What’s New and Streaming for Families This August


Here we are in sticky August: the Dog Days of Summer. Few of us want to go charging about in the blazing heat of the day—especially if you’re wearing a fur coat and running around with no shoes. (Y’know, like a dog.) So as you follow Bowser indoors to lounge about in a bit of air-conditioned cool, how will you keep yourself busy? A family board game? A little web surfing? Some milk and cookies and a good book?

All serviceable choices. If Bowser insists on some TV time, though, you’ve got few growl-free options to choose from there, too.

This month on Netflix there are a number of pretty solid family choices.

The Lord of the Rings: The Fellowship of the Ring (PG-13, 2001): This is the first of the Ring Trilogy, based on Tolkien’s classic novels. It’s packed with questing adventure, magic, some heavy hitting battle scenes, and an evil dark lord named Sauron. Oh, and hobbits, too. Obviously there are some elements to navigate and consider here, but if you and the (older) kids are cool with all that, it also offers plenty of heroic pluses and some underlying themes of faith. Or as Plugged In reviewer Bob Smithouser put it, “Tolkien’s novels reflect a distinctly Christian worldview, and although much is lost in their translation to the big screen, some of those themes come through loud and clear.”

And speaking of faith-focused themes and people setting off on quests, beginning on Aug. 16, Netflix will offer a Steve Carell comedy about a guy who gets some ark-building marching orders from God himself.

Evan Almighty (PG, 2007): Evan Baxter just wanted to go to Washington to change things for the better. But God has some world-changing plans in mind for him. Smithouser had some positive things to say about this pic, too. “Playful sight gags. Frisky animals. Whether real or CGI creations, the parade of leopards, camels, tigers, crocodiles, baboons and Kodiak bears is quite cool. But the movie also touches the heart with messages about family and religious faith that resonate because they contain an element of truth. Evan Almighty doesn’t pander to a demographic; it’s a labor of love by a filmmaker brimming with passion and religious sensitivity.”

Oh, and Amazon and Hulu have some solid family fare for you in August as well. Amazon features:

Hoosiers (PG, 1986): This high-flying sports pic tells the story of a failed college coach (played by Gene Hackman) who gets a chance at redemption when he’s hired to coach a small town, Indiana, high school basketball team. Our Plugged In review states: “Second chances. Teamwork. Faith. Discipline. Sobriety. Self-control. These and other life lessons make Hoosiers … worth recruiting.”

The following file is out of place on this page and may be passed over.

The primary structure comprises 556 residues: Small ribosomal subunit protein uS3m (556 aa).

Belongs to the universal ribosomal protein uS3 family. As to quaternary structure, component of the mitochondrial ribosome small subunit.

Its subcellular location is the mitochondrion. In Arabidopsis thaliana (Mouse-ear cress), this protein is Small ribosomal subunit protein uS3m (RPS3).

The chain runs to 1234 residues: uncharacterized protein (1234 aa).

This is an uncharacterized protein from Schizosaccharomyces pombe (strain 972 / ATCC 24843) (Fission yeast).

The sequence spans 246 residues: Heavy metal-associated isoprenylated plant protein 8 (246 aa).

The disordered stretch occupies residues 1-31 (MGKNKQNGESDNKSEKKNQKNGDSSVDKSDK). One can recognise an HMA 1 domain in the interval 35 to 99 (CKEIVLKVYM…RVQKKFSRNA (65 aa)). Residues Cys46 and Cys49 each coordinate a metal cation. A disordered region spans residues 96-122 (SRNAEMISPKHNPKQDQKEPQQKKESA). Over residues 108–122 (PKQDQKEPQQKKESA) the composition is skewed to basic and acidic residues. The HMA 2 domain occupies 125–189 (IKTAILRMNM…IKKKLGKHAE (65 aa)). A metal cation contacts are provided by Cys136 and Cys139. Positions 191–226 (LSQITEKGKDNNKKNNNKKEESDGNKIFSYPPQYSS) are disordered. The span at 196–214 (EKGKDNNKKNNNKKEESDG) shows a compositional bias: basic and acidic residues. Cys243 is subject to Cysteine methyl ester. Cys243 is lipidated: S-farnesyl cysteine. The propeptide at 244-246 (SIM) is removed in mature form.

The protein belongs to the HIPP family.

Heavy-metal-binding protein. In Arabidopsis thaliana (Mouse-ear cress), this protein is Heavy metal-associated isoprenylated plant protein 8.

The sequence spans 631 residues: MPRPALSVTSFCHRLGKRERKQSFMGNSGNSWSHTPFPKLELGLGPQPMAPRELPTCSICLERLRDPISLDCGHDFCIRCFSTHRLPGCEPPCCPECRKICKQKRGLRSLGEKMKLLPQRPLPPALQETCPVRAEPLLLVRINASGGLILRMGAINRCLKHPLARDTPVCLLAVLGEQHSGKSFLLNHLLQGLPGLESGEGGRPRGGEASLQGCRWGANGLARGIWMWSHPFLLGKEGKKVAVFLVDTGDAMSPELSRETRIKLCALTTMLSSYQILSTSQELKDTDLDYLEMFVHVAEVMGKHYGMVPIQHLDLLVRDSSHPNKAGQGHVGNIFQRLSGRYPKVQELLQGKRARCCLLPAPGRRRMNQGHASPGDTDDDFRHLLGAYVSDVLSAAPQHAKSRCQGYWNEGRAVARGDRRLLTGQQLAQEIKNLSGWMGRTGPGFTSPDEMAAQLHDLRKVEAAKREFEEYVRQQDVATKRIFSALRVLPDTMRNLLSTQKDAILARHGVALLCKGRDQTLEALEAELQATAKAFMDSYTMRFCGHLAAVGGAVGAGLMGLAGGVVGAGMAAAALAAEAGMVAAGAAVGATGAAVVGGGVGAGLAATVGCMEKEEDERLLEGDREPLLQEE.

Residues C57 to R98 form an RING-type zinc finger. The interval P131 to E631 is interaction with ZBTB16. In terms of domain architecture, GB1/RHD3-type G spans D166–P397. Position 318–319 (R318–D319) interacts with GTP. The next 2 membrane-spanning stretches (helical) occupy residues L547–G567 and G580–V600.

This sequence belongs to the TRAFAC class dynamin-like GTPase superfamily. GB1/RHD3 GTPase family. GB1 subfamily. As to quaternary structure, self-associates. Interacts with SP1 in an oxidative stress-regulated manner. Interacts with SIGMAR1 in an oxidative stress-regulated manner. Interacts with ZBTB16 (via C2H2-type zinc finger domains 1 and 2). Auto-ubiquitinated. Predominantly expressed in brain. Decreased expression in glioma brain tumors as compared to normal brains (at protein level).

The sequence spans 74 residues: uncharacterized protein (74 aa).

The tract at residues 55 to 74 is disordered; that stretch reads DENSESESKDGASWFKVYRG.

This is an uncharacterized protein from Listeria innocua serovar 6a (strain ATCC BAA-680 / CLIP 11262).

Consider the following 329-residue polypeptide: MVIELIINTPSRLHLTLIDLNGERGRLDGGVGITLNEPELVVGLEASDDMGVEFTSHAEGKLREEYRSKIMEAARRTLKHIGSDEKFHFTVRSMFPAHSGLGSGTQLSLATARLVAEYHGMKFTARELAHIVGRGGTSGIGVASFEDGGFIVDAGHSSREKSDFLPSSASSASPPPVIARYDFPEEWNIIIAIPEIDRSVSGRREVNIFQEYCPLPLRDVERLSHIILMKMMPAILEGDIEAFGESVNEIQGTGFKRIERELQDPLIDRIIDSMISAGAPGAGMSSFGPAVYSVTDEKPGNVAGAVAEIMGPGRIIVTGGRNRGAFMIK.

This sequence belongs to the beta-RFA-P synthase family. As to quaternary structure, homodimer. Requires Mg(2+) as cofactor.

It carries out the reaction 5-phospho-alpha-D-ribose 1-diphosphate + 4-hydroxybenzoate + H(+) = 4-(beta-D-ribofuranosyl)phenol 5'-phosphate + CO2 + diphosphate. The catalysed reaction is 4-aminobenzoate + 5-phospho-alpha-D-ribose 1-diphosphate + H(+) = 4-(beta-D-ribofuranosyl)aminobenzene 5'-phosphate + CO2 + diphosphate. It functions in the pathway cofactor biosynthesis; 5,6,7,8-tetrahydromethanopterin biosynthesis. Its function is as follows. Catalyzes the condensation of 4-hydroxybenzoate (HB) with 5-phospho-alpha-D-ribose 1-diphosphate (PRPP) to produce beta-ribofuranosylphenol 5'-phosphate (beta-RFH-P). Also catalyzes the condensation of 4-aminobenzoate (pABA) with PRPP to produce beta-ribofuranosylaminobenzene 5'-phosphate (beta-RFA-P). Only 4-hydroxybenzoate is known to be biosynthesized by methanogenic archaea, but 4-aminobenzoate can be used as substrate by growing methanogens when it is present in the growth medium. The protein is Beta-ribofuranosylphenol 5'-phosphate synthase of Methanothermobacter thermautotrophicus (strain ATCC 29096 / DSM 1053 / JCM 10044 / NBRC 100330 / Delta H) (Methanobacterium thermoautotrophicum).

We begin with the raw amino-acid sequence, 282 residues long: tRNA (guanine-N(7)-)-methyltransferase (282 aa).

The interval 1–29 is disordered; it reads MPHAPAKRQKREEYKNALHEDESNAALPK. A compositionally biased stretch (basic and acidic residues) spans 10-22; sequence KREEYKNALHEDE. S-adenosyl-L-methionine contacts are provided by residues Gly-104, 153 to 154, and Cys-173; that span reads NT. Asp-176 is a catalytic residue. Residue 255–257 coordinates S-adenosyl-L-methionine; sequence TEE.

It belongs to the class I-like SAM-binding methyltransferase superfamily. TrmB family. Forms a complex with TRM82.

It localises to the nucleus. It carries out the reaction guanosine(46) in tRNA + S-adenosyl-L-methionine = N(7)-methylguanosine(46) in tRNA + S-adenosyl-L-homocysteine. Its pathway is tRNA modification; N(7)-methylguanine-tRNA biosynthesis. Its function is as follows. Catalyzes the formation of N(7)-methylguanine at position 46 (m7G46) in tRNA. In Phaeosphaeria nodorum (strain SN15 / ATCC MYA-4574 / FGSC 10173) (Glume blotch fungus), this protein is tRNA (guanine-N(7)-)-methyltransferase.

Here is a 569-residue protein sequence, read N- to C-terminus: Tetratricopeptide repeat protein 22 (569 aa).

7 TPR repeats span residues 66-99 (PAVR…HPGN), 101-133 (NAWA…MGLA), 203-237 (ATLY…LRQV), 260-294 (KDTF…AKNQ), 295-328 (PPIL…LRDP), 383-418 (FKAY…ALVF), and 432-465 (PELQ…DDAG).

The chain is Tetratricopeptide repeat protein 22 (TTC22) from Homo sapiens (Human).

And if you’re in the mood for a classic western, you can’t get much better than this old Academy Award winner:

High Noon (PG, 1952): Gary Cooper stars as the stalwart Marshal Will Kane who’s about to retire to a new peaceful life with his lovely bride. But he has to push those desires aside to single-handedly protect his town from vicious outlaws set on revenge. There’s plenty of shoot-’em-up violence here. But this flick is all about good standing tall and pushing back against evil, no matter the cost.

On Hulu you’ve got a movie about another hero of sorts, only this one is short, pink and comes packing a curly tail instead of a six shooter.

Babe (G, 1995): It’s a talking animal movie. Now wait, this one is a really good talking animal movie. It tells the tale of a gentle farmer who wins a piglet named Babe at a county fair. But this little pig thinks of himself as more sheep dog than mere oinker. Now he just has to convince the sheep of that, too, and serve his master well. This film was nominated for a barnyard full of Academy Awards. And it is without a doubt a sweet movie about bravery and stick-to-itiveness that you and your litter will most likely love.

Who wrote this?

Bob Hoose is a senior associate editor for Plugged In, a producer/writer for Focus on the Family’s Adventures in Odyssey, a writer of plays and musicals and one-half of the former comedy/drama duo Custer & Hoose. He is a husband, father of three and a relatively new granddad.

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charitysplace More than 1 year ago
The Guernsey Literary and Potato Peel Pie Society <- great movie for adults, pretty clean (some implied war violence, one conversation about a man liking other men, not any profanities that I recall). On Netflix. Post-WWII drama.